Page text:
Analysis, 3D, Smart Mapping, and Other Trends Enable Us to Think About GIS Differently
The web continues to have an enormous impact on how we practice GIS and how we apply geospatial tools and capabilities to support our workflows and solve problems. It has fundamentally changed everything we do, and how we think. This trend has been evolving for years, but clearly has reached escape velocity and a new tipping point. No longer is the question “if” or “when” to embrace Web GIS, the question now is “how” to leverage the new opportunities and workflows it enables.
In an earlier post just after the 2015 Esri Federal GIS Conference, we covered the trending topics at that time. Here’s an update from the 2015 Esri User Conference, that focuses on how some of those trends have matured with new capabilities, and how a few new ones have arrived. Continue reading
If you were unable to attend the 2015 User Conference last week in San Diego, here is a summary of my plenary remarks about recent and coming improvements to the ArcGIS product.
ArcGIS is made up of a number of components: a server component, a desktop component, an apps component, and now a content component, an online component, and a portal component. That’s a lot of components, but in fact it’s all one integrated system.
Desktop is the component of this integrated system that most of you work with and are familiar with. It supports mapping, visualization, and analytics, and it now embodies two main applications: ArcMap and ArcGIS Pro. These two applications run side by side.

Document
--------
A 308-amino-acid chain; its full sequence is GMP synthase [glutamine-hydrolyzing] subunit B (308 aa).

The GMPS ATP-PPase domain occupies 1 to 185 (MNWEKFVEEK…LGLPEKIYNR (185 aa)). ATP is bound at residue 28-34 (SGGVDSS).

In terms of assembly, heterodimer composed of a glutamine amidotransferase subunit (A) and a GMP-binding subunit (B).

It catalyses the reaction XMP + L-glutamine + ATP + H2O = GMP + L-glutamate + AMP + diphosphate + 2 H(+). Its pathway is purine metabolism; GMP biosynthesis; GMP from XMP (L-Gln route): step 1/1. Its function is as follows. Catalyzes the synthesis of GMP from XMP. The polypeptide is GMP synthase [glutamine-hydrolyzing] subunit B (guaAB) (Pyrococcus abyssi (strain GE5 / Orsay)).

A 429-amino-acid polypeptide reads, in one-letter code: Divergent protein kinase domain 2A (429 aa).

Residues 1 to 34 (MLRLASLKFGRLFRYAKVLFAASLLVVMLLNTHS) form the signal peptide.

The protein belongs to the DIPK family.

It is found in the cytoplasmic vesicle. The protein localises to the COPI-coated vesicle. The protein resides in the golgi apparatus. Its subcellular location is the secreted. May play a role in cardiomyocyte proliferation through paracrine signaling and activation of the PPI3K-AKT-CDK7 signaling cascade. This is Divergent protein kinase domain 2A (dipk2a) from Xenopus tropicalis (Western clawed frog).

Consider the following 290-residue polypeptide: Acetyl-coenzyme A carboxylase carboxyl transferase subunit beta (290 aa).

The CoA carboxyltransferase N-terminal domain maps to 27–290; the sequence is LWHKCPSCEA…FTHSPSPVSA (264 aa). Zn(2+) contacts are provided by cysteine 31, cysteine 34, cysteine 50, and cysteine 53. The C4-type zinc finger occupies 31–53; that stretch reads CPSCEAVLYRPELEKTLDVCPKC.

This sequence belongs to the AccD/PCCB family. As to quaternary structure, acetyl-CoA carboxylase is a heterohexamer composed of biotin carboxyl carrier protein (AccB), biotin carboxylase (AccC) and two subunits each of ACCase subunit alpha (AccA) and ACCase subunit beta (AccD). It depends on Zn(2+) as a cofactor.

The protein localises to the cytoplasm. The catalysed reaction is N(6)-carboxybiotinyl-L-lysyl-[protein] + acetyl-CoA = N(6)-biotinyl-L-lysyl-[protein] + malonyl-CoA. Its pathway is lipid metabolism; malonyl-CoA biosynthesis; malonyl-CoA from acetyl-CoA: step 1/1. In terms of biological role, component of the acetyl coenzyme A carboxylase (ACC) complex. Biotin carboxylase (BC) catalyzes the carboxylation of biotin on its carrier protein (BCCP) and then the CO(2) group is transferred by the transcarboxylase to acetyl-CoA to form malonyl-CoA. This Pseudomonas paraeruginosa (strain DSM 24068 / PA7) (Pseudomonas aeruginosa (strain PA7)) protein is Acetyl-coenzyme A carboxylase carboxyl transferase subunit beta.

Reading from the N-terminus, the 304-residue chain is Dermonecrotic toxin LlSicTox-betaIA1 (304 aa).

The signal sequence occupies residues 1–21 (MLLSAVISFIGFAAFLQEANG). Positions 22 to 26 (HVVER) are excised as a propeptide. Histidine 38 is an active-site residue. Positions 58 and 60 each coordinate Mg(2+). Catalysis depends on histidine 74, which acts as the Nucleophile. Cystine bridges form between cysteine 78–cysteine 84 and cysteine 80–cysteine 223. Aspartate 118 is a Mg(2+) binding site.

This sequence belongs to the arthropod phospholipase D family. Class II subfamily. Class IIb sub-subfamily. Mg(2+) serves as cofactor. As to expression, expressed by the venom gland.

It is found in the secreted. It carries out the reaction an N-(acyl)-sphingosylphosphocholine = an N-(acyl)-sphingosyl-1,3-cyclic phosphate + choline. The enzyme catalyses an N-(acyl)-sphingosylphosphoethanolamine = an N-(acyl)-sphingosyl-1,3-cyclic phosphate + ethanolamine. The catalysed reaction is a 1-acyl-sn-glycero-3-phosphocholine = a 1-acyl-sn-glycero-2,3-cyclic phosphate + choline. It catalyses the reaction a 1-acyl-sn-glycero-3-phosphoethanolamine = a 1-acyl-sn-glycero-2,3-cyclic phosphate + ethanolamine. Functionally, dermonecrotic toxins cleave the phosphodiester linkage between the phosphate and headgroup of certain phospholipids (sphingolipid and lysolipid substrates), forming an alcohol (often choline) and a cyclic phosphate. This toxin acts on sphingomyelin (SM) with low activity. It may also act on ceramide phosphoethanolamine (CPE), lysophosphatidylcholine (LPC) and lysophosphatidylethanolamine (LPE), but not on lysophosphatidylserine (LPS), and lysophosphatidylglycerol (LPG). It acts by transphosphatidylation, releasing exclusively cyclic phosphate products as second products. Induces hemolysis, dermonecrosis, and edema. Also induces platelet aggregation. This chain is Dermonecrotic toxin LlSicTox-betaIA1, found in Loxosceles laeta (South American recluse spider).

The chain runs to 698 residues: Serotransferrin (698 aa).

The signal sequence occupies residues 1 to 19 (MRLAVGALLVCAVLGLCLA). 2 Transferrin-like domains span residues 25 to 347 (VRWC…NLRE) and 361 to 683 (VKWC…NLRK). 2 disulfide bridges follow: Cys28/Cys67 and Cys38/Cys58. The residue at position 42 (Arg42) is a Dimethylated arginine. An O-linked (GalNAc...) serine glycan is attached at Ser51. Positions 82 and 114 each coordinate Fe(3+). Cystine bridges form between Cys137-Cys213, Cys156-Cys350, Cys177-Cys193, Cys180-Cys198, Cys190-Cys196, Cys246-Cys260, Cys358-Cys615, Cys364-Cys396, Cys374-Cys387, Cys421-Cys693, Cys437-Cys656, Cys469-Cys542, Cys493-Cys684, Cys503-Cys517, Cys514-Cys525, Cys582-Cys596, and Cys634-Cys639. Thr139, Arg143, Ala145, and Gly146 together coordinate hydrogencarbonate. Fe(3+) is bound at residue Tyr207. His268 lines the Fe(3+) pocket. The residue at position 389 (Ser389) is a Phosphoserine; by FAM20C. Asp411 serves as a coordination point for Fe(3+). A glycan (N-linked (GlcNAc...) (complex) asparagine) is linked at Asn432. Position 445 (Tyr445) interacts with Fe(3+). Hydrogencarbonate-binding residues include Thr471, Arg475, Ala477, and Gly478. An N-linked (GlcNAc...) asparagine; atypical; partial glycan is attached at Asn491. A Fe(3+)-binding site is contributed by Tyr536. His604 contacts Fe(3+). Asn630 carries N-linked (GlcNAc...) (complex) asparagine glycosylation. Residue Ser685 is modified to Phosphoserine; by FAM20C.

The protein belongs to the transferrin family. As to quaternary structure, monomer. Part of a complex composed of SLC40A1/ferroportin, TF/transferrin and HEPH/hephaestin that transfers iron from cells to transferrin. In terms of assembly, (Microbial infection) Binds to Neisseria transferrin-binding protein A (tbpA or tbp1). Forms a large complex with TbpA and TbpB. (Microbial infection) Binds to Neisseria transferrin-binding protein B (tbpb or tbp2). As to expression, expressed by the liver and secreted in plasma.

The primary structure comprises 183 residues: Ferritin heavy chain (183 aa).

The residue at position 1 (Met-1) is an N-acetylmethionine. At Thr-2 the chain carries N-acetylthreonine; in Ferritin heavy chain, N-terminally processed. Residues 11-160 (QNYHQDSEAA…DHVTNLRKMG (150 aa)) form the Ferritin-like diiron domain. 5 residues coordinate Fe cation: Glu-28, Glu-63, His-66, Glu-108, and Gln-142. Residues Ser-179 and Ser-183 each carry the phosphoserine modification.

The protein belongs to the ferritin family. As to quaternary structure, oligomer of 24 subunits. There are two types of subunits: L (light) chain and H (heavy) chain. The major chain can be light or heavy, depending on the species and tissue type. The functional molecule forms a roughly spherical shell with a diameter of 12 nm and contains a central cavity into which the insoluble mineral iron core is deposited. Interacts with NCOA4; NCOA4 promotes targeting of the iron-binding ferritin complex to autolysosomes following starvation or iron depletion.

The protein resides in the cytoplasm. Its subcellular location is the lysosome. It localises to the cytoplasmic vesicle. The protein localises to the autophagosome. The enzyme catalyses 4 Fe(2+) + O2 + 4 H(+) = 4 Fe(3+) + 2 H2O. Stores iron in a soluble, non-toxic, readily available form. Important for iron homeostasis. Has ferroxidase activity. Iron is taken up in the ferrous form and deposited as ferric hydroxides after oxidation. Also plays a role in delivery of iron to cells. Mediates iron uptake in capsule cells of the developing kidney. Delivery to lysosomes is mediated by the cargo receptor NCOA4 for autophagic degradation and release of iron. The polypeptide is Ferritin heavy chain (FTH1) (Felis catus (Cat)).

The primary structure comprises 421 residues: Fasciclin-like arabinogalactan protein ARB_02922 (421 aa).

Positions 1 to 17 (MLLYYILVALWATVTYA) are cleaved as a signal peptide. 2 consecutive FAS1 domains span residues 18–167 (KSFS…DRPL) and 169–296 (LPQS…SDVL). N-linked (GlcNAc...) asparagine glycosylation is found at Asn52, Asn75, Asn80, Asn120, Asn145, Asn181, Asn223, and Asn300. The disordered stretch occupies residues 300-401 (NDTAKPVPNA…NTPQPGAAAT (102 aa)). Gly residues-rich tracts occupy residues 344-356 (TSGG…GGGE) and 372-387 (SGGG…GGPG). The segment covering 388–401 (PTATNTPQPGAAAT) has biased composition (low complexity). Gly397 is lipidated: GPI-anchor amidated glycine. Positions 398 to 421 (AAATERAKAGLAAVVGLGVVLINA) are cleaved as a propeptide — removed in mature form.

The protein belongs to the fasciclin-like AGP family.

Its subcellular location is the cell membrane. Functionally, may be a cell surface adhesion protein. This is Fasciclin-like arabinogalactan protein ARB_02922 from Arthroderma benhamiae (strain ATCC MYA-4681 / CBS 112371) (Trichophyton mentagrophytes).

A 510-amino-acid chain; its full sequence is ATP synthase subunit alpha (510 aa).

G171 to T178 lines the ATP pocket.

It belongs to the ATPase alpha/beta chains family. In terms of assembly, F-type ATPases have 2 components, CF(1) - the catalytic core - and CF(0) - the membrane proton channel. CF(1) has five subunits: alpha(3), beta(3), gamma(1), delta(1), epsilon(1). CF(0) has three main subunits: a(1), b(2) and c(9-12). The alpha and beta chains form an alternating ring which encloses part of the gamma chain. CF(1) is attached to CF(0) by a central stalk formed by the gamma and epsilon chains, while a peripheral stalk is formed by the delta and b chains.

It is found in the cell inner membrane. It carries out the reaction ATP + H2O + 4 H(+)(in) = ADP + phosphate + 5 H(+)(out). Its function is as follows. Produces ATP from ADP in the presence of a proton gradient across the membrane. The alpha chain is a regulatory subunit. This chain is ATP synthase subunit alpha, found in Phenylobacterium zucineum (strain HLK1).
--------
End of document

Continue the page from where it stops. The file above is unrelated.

We’ve been putting a lot of resources into ArcGIS Pro, the new 64-bit environment for visualization, over the last several years. We continue to improve and support ArcMap, and will continue to do so for long into the future. And over time, the power of ArcGIS Pro will become more attractive.
During the plenary session of the 2015 User Conference last week in San Diego, I shared some of the big themes we are pursuing as we innovate the ArcGIS platform. For those of you who were unable to see the plenary, I’ll share some highlights of our work here.
ArcGIS is an integrated Web GIS that is supported by services. These are abstracted in a geoinformation model that’s managed by the portal, and then accessible by a number of apps, which are the growing part of this system.
As we continue to grow and expand the ArcGIS platform, our focus is on creating useful technology and supporting our users. In our work pursuing this goal, a number of themes have emerged. Continue reading
Today at the Esri User Conference in San Diego, Esri announced a new initiative to build a collaborative community for R and ArcGIS users.